But I think about it a different way. I find it relieving to know that it’s not all on our shoulders! Our every decision isn’t make or break. Our children are their own little people that we have the privilege of getting to know, and helping shape the person they become, but we’re not starting from scratch. Their genes also do a lot of the heavy lifting.

One of our important roles as parents is to help fine-tune how our kids’ characteristics unfold. Think of your role as a parent like a radio dial: you can tune up or down certain tendencies. So, for example, if your child is naturally predisposed to be more introverted, then you probably are not going to convert them into someone who will eventually love dancing on tables being the center of attention. But you can do things to teach them to be more comfortable in group settings, and to ensure they don’t get overlooked at school. When we are intentional about understanding how our children are wired, we can better attend to each of our children’s specific needs.

Can you introduce the Three E's you discuss in your book and talk a bit about how kids' temperaments should shape the way we interact with them?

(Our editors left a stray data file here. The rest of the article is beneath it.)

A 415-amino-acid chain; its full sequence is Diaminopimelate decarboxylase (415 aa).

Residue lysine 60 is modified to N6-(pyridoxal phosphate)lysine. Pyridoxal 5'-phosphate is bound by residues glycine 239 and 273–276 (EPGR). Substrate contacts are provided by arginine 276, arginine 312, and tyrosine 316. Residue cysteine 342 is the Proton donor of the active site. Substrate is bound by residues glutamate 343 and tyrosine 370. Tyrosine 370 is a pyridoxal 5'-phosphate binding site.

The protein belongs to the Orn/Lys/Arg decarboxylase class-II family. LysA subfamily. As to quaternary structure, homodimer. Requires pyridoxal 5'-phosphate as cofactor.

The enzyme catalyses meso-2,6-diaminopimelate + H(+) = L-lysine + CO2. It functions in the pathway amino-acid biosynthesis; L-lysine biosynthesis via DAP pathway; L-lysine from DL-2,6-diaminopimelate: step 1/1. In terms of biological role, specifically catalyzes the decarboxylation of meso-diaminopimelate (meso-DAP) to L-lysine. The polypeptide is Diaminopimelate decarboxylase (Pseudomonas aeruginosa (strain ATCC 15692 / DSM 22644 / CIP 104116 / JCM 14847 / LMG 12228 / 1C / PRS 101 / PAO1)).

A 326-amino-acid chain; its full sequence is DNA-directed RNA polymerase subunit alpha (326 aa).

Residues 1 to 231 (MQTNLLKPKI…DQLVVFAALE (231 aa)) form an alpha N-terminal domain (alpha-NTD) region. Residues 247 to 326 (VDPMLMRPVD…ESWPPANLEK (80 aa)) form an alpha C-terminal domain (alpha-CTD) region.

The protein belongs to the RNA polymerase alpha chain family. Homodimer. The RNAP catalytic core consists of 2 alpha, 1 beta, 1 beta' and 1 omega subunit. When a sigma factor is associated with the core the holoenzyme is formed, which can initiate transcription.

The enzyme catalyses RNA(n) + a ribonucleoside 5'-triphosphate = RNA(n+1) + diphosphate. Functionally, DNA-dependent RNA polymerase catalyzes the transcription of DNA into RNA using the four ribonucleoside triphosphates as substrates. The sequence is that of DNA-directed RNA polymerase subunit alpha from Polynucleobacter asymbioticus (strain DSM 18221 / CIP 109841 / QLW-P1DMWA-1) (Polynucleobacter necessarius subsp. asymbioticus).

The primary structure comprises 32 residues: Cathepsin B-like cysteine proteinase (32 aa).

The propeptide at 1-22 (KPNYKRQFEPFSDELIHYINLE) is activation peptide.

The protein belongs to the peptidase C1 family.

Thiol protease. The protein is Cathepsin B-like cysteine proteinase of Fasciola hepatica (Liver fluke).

The book is organized into two sections. The first (much shorter) part is about the science behind how our kids’ genes shape their behavior. I even jokingly say that if you don’t care about the science and are willing to take my word for it, you can skip over that chapter. The second part of the book has quizzes for parents to fill out so you can figure out where your child falls on The Big Three E’s. The Three E’s are three big genetically-influenced dimensions that children differ on, that play an important role in shaping their behavior and development. They are Extraversion, Emotionality, and Effortful Control.  

Extraversion refers to how much children like active social environments and being around lots of people versus preferring quieter activities and a smaller circle of trusted friends or family members. We talk a lot about extraversion in adults, but children show preferences starting at a young age too. Just like the idea of spending Friday nights making small talk with strangers at a work party may feel like torture to an introvert, sometimes the root of family challenges is when we inadvertently put our kids in environments that aren’t a good fit with their natural tendencies. Kids thrive when there’s a good match with their temperaments and their environment.

Emotionality refers to the fact that some kids are more predisposed to frustration, fear, and distress. These kids are often viewed as “overreacting.” They get really upset over what seem like minor things (to us), and they stay upset for a long time and are hard to redirect. The standard parenting toolkit of rewards and consequences tends to less effective for kids who are high on Emotionality, so there are actually different parenting strategies that you can employ to help your child develop the skills that don’t come naturally to them to manage their emotions.